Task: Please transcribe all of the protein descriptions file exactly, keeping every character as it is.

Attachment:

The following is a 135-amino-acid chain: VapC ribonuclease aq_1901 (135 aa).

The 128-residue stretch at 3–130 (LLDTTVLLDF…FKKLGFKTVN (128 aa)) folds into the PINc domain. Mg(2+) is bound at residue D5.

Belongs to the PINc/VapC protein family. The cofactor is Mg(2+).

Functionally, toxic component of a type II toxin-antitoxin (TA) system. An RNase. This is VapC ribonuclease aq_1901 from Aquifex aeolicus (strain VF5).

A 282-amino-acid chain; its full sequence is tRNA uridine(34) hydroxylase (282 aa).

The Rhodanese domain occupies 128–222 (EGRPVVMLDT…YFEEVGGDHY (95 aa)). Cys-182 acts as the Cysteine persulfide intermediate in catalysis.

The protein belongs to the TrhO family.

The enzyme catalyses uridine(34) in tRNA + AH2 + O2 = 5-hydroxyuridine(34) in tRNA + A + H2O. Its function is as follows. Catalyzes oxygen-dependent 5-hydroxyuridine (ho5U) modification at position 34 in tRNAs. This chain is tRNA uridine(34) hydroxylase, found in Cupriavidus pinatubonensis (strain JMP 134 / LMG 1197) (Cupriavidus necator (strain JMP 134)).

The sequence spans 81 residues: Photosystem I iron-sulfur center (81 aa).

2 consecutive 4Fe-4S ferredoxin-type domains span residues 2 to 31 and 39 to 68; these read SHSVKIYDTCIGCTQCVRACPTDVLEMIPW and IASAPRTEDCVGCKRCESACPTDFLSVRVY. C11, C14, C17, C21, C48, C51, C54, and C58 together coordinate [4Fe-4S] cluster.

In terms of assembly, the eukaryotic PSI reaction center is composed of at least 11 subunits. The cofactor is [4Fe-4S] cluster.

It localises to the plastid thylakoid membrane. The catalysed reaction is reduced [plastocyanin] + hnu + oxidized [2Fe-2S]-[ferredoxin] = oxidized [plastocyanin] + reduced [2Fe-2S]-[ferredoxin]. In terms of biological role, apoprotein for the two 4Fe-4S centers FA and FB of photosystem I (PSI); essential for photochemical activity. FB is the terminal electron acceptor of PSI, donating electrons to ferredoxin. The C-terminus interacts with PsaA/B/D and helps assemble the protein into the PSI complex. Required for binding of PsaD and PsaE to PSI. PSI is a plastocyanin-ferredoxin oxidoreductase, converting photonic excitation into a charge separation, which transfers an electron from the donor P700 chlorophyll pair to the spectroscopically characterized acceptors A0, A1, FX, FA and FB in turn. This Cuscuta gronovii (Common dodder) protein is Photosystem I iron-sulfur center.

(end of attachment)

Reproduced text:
The following is a 135-amino-acid chain: VapC ribonuclease aq_1901 (135 aa).

The 128-residue stretch at 3–130 (LLDTTVLLDF…FKKLGFKTVN (128 aa)) folds into the PINc domain. Mg(2+) is bound at residue D5.

Belongs to the PINc/VapC protein family. The cofactor is Mg(2+).

Functionally, toxic component of a type II toxin-antitoxin (TA) system. An RNase. This is VapC ribonuclease aq_1901 from Aquifex aeolicus (strain VF5).

A 282-amino-acid chain; its full sequence is tRNA uridine(34) hydroxylase (282 aa).

The Rhodanese domain occupies 128–222 (EGRPVVMLDT…YFEEVGGDHY (95 aa)). Cys-182 acts as the Cysteine persulfide intermediate in catalysis.

The protein belongs to the TrhO family.

The enzyme catalyses uridine(34) in tRNA + AH2 + O2 = 5-hydroxyuridine(34) in tRNA + A + H2O. Its function is as follows. Catalyzes oxygen-dependent 5-hydroxyuridine (ho5U) modification at position 34 in tRNAs. This chain is tRNA uridine(34) hydroxylase, found in Cupriavidus pinatubonensis (strain JMP 134 / LMG 1197) (Cupriavidus necator (strain JMP 134)).

The sequence spans 81 residues: Photosystem I iron-sulfur center (81 aa).

2 consecutive 4Fe-4S ferredoxin-type domains span residues 2 to 31 and 39 to 68; these read SHSVKIYDTCIGCTQCVRACPTDVLEMIPW and IASAPRTEDCVGCKRCESACPTDFLSVRVY. C11, C14, C17, C21, C48, C51, C54, and C58 together coordinate [4Fe-4S] cluster.

In terms of assembly, the eukaryotic PSI reaction center is composed of at least 11 subunits. The cofactor is [4Fe-4S] cluster.

It localises to the plastid thylakoid membrane. The catalysed reaction is reduced [plastocyanin] + hnu + oxidized [2Fe-2S]-[ferredoxin] = oxidized [plastocyanin] + reduced [2Fe-2S]-[ferredoxin]. In terms of biological role, apoprotein for the two 4Fe-4S centers FA and FB of photosystem I (PSI); essential for photochemical activity. FB is the terminal electron acceptor of PSI, donating electrons to ferredoxin. The C-terminus interacts with PsaA/B/D and helps assemble the protein into the PSI complex. Required for binding of PsaD and PsaE to PSI. PSI is a plastocyanin-ferredoxin oxidoreductase, converting photonic excitation into a charge separation, which transfers an electron from the donor P700 chlorophyll pair to the spectroscopically characterized acceptors A0, A1, FX, FA and FB in turn. This Cuscuta gronovii (Common dodder) protein is Photosystem I iron-sulfur center.